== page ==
Posted Tue, Oct 16, 2012 by The Mittani
I was in Las Vegas again this weekend for the third ‘Eve Vegas’ event. Yet despite my train-wreck fascination with this town, eyes wide open to the lives it destroys, I have had more fun and collected more absolutely wild stories in the past four days than in any other similar period in my life. Fanfest in Reykjavik was once heralded as the wildest event in online gaming, yet Eve Vegas made Fanfest - with its drunken staggering down Laugavegur and nonstop Icelandic partying - seem like a dentistry convention. And that's entirely due to Vegas itself.
Vegas has always fascinated me; I'm a student of self-destructive and irrational human behavior, and no place else in the universe combines raw American capitalism with the exploitation of our inherent cognitive flaws quite like Vegas. It sucks in the tourists and convention-goers, strips them of their capital, and spits them back out; the cycle never stops except during the slow months of November and December, an incessant balls-to-the-wall party of gambling, overpriced food, and poor decisions. You'll see more women with breast implants in one weekend in Vegas than you will in the entire rest of the year elsewhere in America.
The locals don't seem to gamble, if you catch them outside of a casino and talk to them. My cabbie on the way to the airport unloaded a horror story on me when I confessed that I avoid the tables and slots: an elderly woman she'd driven from the airport catching a one-way ticket to Vegas and bankrupting herself in just one night at the slots, losing $12,000 in a single sitting, unable to get home without begging for cash for a flight. I imagine this 'wild scenario' is more common than one would think, since the entire economy and industry of Vegas depends on this kind of degenerate gambling addiction and alcohol abuse.
Unlike Fanfest, or most other conventions, at Eve Vegas the partying is front-loaded. The very first event of the conference is a bar crawl on Friday night - from a piano bar to a sports book to Margaritaville to the Shadow Bar (so named for the dancers silhouetted behind thin panels besides the bar) to Pure, the nightclub at Caesar's Palace. Tickets ensured VIP admission to Pure - but the event began to go off the rails for me when we got hooked up with an insider connection to XS, one of the finest clubs in Vegas at the Wynn. With a handful of goons and the most reliable partiers of CCP we got a 'walk-in' to XS, skipping entirely past the massive line for admission and set up with bottle service at a prime table right in front of the dance floor - the best real estate possible.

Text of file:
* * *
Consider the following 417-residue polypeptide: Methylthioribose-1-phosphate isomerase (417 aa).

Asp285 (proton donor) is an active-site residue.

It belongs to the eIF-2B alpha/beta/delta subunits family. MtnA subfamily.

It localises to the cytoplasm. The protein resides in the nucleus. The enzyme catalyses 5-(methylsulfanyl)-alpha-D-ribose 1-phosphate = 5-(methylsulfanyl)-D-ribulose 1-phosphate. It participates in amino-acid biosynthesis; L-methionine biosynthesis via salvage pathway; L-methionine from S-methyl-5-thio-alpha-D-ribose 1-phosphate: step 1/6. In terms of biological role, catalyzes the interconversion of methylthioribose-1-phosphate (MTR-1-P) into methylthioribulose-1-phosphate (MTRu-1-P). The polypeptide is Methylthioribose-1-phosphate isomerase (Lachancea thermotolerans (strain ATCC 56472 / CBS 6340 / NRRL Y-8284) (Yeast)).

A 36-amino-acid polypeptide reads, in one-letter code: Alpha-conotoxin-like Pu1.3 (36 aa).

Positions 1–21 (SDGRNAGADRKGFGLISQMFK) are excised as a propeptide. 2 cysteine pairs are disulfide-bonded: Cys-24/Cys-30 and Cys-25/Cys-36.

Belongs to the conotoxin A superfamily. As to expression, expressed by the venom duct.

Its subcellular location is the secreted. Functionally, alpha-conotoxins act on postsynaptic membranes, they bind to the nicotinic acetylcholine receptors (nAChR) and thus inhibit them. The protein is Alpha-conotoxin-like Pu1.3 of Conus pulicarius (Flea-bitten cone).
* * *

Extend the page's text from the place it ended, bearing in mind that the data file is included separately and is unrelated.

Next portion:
After this, things became a blur. Gangam Style came on and CCP Guard - who was standing on top of a platform - began to do a perfect imitation of the PSY dance, then a few minutes later had to be restrained as he started taking his shirt off while dancing - a no-no in the better clubs. Girls began trying to invade our table area, and because we were a gaggle of married Eve nerds we blew them off - surprisingly well-behaved of us, when you think about it. An armada of cocktail waitresses carrying LED torches and a massive bouncer hoisting aloft a six-liter bottle of champagne invaded the dance floor; a sheik's son had dropped $50,000 on bottle service. All eyes on him and his bottle: a young Asian man, abruptly so insecure that I noticed that he had 'hover hands', unwilling to bring himself to touch the waitresses who were trying to snuggle with him. He was miserable - I'd never seen so much money wasted so rapidly before.
There are many Vegases. This was my third time to the city; I had an amusing enough time at the last Eve Vegas, and each time I've seen a different slice of the city. The first 'Eve Vegas' was thrown together in 2009 and held in a back room at the Imperial Palace, a casino so sketchy that you'd want to cremate your shoes after you had stepped on the carpets. The event was revived in 2011 by Zapawork, a former CEO of Goonfleet, and moved to Paris - not the city, but the casino. The new management and locale increased the size of the event, yet the fabled Vegas insanity was still missing. Eve Vegas in 2011 was fun, but the city hadn't yet lived up to its hype.